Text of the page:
And the island is looked down upon by the mainland in more ways than one: islanders live below sea level. Most of its 58 victims of the 1953 flood drowned, some engulfed by seawater as they slept, but some died of the cold while awaiting rescue. A steel and concrete wall has prevented a repeat of the tragedy, but some still fret about future flooding. As sea levels rise, a process of ‘managed retreat’ is in play on less densely populated marshland such as Wallasea Island, north of Foulness. Farms are closed and arable land turned into RSPB wetlands, with sea banks built from clay and soil excavated during London’s Crossrail project. It is hoped such initiatives will help protect populated spots such as Canvey. 

In 1866, the island claimed just 111 inhabitants; now it’s pushing 40,000. In the intervening years, East End pioneers moved to the island to begin new lives. Entrepreneur Frederick Hester divided up farmland he’d bought during the agricultural depression into plots, marketing them as a place to holiday, supplying ‘murky London with yet another lung’. Hester became a kind of godfather of Canvey, building a monorail and exotic winter gardens, and planning to turn creeks into grand, Venetian-style canals. His desire to turn the island into a dream destination was so strong he overstretched his finances, and filed for bankruptcy in 1905.
But Hester’s legacy lives on. Pick an islander at random and chances are you’ll trace their origins to London. One of Canvey’s newest recruits is Joel Friedman, whose family is part of the Haredi Jewish community currently relocating from north London’s Stamford Hill to the Essex marshes. Joel and I gaze out at the Hadleigh Castle ruins, high above the Thames Estuary flatlands, from the window of the former Castle View School library. Broken crayons crunch underfoot, while behind us the shelves lie empty, but Joel has plans to turn it back into a functional library, replete with crèche, as part of a new school.

The school building already houses a makeshift synagogue and community centre, and the Haredi families have all chosen to settle within 30 minutes’ walking distance: 17 have already moved to Canvey and three more are on their way. ‘50 to 60 families within a year or two is probably realistic,’ says Joel. ‘That’s a sizeable community – our average-sized family is six or seven.’ London’s housing shortage brought them here. ‘Even if you want to buy a house that is far too small for your needs, you are going to be in debt half your life: [the best price is] £1.3m/£1.4m for a five-bedroom Victorian house.’

Joel grew up in Salford, Manchester, and married his wife Mindy in London about 11 years ago. Before moving to Essex, the couple and their six children lived in a two-and-a-half-bedroom property in Tottenham. Friends and family visiting the Canvey newcomers from Stamford Hill have been surprised by the island’s big skies and open feel. ‘The air quality is a lot better – one of our friends who moved here has a child with mild asthma. In London, they had to take the inhaler every evening. Since moving here, they haven’t had to take it once. The quality of life, the slower pace—that wasn’t the reason for moving, it’s just a benefit.’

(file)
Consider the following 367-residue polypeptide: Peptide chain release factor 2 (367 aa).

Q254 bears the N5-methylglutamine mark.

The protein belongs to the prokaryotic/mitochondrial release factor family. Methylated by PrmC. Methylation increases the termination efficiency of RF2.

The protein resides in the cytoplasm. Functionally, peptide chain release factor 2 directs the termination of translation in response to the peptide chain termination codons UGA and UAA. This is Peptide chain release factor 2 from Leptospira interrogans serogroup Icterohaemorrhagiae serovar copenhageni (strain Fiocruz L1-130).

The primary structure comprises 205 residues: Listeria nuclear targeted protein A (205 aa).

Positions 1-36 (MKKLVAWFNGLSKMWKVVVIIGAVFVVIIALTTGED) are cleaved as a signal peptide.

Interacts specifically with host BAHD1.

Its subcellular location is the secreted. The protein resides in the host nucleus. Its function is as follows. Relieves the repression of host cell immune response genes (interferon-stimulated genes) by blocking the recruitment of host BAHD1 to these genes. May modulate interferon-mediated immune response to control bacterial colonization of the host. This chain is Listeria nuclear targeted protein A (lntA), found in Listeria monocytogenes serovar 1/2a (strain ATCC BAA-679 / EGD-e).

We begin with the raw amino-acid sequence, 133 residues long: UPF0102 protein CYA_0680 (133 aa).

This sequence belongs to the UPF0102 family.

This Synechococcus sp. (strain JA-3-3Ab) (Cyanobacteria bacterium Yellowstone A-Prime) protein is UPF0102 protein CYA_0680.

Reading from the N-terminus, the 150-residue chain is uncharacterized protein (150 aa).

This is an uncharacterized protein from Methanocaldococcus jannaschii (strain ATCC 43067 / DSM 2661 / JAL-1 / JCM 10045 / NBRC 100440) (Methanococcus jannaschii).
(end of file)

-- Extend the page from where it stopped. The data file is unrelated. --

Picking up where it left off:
Prior to arriving, some in the community wondered how UKIP made a name for itself here (Canvey’s borough of Castle Point had one of the highest Leave votes in the country). Joel hasn’t experienced any incidents of anti-Semitism and he says Canvey’s East End heritage has helped. ‘I did some research before we came, but was surprised at the history of people on Canvey: a) so many are from London, and b) so many people I speak to say they have connections to the Jewish community from the East End. They all know about the bagels and the fish. They know more about the Jewish community than our old neighbours did.’

Canvey was once isolated twice a day by the tide, but now cars glide over the mud to reach it in a steady stream. ‘It might not be cut off, but I do feel Canvey has its own sense of identity. If you speak to residents, they are very proud of being Canvey Islanders. It has its own culture, in a positive way. People are very proud to have been born here. If you’re born here, you are proper Canvey.’ I occasionally hear of islanders who have never been on the mainland, although I’ve never met one myself. Joel thinks it’s entirely plausible. ‘I hardly ever go off, actually,’ he says. ‘I’ve got no reason to.’

Joel and I stop to watch a train darting eastwards on the mainland, from Benfleet to Leigh-on-Sea, laughing at how tiny it looks as it fringes the bottom of the hills by Hadleigh Castle. He shares his hope that the Canvey settlers are the first of many Haredi communities to make the surrounding area their home, recasting Essex itself as an island, a beacon—a loam foothold for dreams once more.


Essex, An Island off London, is taken from Somesuch Stories Issue 3, which is available for purchase worldwide.

Tim Burrows co-authored Trying to Fit a Number to a Name: The Essex Estuary out now via Influx Press.  


Photograph by Tim Burrows